By Michael Gobert, Naturalist, Allen County Parks
“Observe: to detect, discover, or determine the existence, presence, or fact of that which is being observed. Observant person: one who is quick to notice, to perceive, to notice, to be watchful, to look at carefully and attentively. Observing: to watch, view, or note for scientific, official, or special purpose” (according to Webster’s Dictionary).
Some of you may remember a past article I wrote for the Grapevine about Sensory Awareness. The sum of which was about the utilization of all of your senses being an important method to use in learning about nature. I believe that to be a successful observer you must incorporate sensory awareness into the definition of observation. Therefore a new definition of observe might read: “To detect, discover, or determine the existence, presence, or fact of that which is being observed, through the utilization of one’s senses of touch, taste, sight, sound, and smell, and the resultant emotions that arise therein through the experience of that which is observed.” I know that’s long and perhaps wordy, but I like it and it sums a point I would like to make. The art of observing is applied to how you learn from your experience. This behavior of being observant can be applied to any and all environments one might experience, but I am focusing upon being observant of the natural environment.
Why do I believe that being an observant person is becoming a lost art? When was the last time you read, discussed, or thought about this topic? When and how often do you use your skills of observation? I am talking about consciously participating in observational behavior. Consciously, because it requires you to make note of or report what you have observed and share it in some recorded format. We all unconsciously observe experiences in our daily lives. One example would be driving vehicles. Think about something you observed on your drive somewhere today that was out of the norm. Many drivers drive the same route(s) daily. It is practical, repetitive, and often the most efficient route. Having a tough time providing an example? If so, you are not in the moment. You are not consciously being aware of what you are observing. I realize what you observe may not always be worth noting or of interest to others, but that is not my point. To be observant you must be conscious of the moment of which you are observing or experiencing. More importantly one has to constantly practice being observant to be conscious of what you observe. Ultimately this action will become an unconscious behavior, but you will be able to report upon that which you have observed.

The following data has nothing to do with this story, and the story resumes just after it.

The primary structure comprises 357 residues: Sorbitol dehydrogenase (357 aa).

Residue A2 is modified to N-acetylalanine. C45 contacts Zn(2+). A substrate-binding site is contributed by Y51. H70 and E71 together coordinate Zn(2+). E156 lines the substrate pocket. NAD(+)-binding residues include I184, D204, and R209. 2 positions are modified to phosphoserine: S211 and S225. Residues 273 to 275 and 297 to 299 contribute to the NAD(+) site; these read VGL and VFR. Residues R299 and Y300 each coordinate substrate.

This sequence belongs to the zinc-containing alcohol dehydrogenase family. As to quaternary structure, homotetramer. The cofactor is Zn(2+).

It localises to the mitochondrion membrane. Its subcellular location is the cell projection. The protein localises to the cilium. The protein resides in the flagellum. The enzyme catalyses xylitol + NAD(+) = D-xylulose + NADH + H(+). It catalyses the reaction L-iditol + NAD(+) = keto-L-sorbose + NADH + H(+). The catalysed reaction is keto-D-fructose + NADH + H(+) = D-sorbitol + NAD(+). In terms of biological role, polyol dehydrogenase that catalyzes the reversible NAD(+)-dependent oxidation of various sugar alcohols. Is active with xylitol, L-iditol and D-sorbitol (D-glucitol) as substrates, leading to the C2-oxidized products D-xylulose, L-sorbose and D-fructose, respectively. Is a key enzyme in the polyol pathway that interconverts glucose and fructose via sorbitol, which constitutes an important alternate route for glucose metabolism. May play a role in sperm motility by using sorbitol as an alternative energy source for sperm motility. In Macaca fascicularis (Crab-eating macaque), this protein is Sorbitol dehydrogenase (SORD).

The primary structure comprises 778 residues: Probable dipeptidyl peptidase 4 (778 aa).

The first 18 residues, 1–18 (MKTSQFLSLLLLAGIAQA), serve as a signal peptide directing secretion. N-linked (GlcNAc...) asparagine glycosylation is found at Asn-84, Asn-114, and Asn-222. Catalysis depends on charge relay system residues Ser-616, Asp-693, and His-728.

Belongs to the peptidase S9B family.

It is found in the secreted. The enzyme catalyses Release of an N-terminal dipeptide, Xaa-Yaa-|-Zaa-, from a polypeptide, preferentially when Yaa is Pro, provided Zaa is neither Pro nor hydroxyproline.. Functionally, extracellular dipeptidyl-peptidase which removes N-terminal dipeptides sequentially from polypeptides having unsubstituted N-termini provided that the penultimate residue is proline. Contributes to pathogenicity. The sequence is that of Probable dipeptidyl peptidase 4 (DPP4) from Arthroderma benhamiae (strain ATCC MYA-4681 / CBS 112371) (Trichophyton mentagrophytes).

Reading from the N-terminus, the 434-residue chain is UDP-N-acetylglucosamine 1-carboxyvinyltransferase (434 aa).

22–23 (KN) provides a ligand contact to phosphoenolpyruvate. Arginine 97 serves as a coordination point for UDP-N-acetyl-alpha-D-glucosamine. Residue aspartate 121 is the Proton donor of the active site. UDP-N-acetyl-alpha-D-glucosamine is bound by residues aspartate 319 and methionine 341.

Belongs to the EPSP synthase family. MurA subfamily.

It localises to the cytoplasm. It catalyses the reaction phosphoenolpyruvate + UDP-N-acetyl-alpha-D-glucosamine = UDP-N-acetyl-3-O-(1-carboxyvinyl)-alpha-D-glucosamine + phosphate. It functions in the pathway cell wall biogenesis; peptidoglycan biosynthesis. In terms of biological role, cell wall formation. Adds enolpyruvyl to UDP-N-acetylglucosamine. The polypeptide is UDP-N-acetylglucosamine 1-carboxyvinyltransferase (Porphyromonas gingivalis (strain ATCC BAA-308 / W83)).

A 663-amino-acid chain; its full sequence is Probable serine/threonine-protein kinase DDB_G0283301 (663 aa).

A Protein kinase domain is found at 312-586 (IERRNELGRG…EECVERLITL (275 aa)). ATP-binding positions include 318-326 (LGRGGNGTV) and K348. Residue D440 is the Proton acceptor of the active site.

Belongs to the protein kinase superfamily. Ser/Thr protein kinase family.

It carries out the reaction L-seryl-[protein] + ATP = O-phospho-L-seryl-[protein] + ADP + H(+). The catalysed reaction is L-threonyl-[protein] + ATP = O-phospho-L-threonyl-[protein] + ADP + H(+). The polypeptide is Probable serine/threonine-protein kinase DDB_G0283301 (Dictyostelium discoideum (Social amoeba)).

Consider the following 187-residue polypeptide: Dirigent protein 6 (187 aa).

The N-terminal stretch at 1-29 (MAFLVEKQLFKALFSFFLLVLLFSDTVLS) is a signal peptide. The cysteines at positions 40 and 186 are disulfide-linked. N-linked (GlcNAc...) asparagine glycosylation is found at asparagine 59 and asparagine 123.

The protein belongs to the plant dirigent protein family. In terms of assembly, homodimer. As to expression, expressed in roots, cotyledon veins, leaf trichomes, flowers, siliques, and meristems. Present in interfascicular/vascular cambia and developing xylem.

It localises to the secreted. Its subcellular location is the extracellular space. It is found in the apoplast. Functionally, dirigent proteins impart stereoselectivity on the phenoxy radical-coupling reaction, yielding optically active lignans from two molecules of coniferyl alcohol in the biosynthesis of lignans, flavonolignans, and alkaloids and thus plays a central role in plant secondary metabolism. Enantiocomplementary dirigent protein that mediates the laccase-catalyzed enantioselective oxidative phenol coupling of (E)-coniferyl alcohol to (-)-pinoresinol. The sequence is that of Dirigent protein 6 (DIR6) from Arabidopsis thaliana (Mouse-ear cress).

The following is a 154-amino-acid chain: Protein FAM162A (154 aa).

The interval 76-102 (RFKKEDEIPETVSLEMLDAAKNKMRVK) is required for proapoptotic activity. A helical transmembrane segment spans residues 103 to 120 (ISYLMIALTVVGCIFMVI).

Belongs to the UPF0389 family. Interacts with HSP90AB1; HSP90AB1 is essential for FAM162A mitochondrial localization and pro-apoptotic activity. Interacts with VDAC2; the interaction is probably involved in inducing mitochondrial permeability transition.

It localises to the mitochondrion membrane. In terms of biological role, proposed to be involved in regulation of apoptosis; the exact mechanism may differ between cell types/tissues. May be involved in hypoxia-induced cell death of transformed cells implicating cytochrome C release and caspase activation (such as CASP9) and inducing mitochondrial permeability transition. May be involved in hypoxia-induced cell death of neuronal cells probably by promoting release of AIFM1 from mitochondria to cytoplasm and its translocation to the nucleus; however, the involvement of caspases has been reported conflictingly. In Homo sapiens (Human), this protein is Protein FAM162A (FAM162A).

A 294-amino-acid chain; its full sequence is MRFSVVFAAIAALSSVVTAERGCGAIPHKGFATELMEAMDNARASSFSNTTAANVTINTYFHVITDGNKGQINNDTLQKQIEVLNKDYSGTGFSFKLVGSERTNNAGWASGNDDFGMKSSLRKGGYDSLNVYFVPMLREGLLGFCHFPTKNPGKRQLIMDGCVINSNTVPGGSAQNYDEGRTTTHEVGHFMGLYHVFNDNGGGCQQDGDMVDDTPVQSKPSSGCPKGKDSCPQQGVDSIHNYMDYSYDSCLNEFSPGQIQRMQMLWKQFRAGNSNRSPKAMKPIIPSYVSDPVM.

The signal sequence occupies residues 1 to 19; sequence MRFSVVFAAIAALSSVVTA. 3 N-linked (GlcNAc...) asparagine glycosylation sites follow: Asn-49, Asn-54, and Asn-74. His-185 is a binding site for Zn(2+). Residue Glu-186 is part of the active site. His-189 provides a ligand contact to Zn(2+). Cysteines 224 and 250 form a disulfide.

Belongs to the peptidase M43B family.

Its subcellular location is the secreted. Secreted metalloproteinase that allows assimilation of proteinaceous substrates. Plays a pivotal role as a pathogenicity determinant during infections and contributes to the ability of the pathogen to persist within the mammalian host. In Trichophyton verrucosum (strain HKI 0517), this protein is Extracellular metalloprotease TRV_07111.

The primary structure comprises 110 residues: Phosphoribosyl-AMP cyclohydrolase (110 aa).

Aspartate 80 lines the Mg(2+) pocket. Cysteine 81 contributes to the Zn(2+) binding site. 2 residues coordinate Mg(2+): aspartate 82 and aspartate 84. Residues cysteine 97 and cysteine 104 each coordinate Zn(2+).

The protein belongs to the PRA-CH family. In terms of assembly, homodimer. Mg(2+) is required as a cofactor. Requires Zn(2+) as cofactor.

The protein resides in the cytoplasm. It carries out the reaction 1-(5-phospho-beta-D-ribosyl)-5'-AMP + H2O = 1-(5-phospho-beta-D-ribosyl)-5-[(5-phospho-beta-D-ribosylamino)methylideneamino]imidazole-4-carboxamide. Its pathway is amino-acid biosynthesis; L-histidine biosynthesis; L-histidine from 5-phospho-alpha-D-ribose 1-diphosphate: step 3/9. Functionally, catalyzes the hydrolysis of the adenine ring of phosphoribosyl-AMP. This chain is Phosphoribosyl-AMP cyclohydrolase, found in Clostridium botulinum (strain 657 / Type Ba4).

Time is another determining factor to the development of becoming a skilled observer. Who has extra time? It does take time to develop this skill. There was a time when time was totally irrelevant to me. That was when the use of it was selfdetermined, and not dictated by conventions or norms of behavior. In those years I was mostly living in the beauty of nature, and travelling through it by hiking, canoeing, or cycling. Determining factors upon my time were food, water, shelter, the weather, and what season and latitude at which I was living. Most of us never experience this freedom or even consider living as such. At one point, in those travels, I had no human contact for over three months. I truly honed my observational skills, since I had the time to do so.
(To be continued....)